Brian Steidle's only weapons against mass killing were his pen, paper, and camera. The former Marine captain catalogs what they caught in Darfur, Sudan, with quick-fire urgency: toddlers with their faces smashed in, men castrated and left to bleed to death, charred bodies of villagers locked in huts later burned down. Charged only with monitoring ceasefire violations in the war-wracked region, he soon grew weary of playing spectator to genocide.
So after six months, the 28-year-old Mr. Steidle returned to the United States a month ago and launched his own offensive to stop the killing. In mid-March he criss-crossed Washington, meeting with lawmakers and Bush administration officials and sandwiching media appearances in between. His eyewitness accounts-bolstered by hundreds of photographs-provide some of the most damning evidence yet of the Sudanese government's murderous campaign against the Darfuris.
Darfur's conflict began two years ago, when the Islamic government launched an ethnic-cleansing campaign against blacks. It backed Arab militias called the Janjaweed, which cleared out villages, raped women, and plundered livestock. With rebel groups fighting back, the conflict has killed some 300,000 and displaced a further 2 million from their homes. And as far as Mr. Steidle could see, the attacks have not abated, despite international scoldings and a ceasefire signed a year ago.
Mr. Steidle, one of three U.S. military observers on contract with the African Union, is part of a monitoring and protection force that can neither prevent nor fight an attack nor shield its intended victims. The African Union has almost 2,000 monitors in Darfur. Its only mandate is to protect civilian contractors and write reports.
The earnest-looking Mr. Steidle speaks determinedly about stopping the violence in Darfur. He first went to Sudan in January 2004, working on the North-South ceasefire with the U.S. military. Within months he went from team leader to senior operations officer, and soon found himself in Darfur. But even southern Sudan, emerging from a 20-year civil war, equipped him little for the almost daily atrocities he saw in Darfur.
Relegated to scribe, Mr. Steidle mapped the general pattern of attacks. First the government shut down cell-phone systems so villagers could not warn each other of a coming attack. Government-owned Antonov aircraft then flew over a village doing reconnaissance. Helicopter gunships soon followed, firing purposefully on terrified and scattering Darfuris. That the aim was to kill and wound civilians was evident, Mr. Steidle said, in their use of anti-personnel rockets. Each rocket contained 500 flashettes, small nails with stabilizing fins to make sure their point punctured the target first. He saw one child hit by the devices. His wounds, Mr. Steidle said, looked like "someone would have shredded your back with a cheese grater."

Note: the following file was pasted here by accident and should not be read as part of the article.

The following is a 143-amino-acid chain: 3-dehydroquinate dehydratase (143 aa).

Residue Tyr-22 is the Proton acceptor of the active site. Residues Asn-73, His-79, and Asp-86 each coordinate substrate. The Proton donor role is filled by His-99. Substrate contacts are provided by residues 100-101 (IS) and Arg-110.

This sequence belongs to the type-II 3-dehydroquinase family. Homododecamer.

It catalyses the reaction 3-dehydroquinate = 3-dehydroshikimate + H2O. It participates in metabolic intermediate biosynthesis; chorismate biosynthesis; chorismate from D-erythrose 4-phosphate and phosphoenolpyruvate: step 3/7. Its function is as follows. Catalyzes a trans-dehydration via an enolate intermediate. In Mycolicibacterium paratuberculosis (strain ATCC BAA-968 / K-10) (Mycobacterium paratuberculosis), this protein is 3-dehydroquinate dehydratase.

After the aerial strafing, militiamen known as Janjaweed invaded the villages, killing as many inhabitants as they could and dispersing the rest. To delay any return, the militiamen usually set fire to food stores and tampered with water wells. That way, villagers could never be sure if their desert lifeline had been poisoned. Then the militiamen looted what was left behind, piling mattresses, furniture, bicycles-often the villagers' only possessions-onto waiting government trucks. "One of the most amazing things about this is if you talk to the Janjaweed, they accept that this is payment," Mr. Steidle told a gathering at the U.S. Holocaust Memorial Museum on March 18.
The Janjaweed then burned villages to the ground. Mr. Steidle saw no difference between the government's actions and theirs: One supported the other. "We looked at them as if they were two different units of the army," he said. "The regular army, with special forces [working] at the same time." The Janjaweed also divided into the "Mujahideen battalion," who were paid and always wore uniforms, and a mercenary-like group that received payment more often via looting.
Even the African Union monitors Mr. Steidle traveled with in South Darfur were not always safe. One of their well-marked, white helicopters was shot at in December while monitors were on their way to investigate new violence. The Sudanese forces also devised ways to thwart what little authority the monitors had. The government was not allowed to make troop movements without first notifying the African Union and obtaining its permission. Once the division commander in Nyala, the capital of South Darfur, complied in part and wrote a letter saying that he was going to reestablish his troop positions.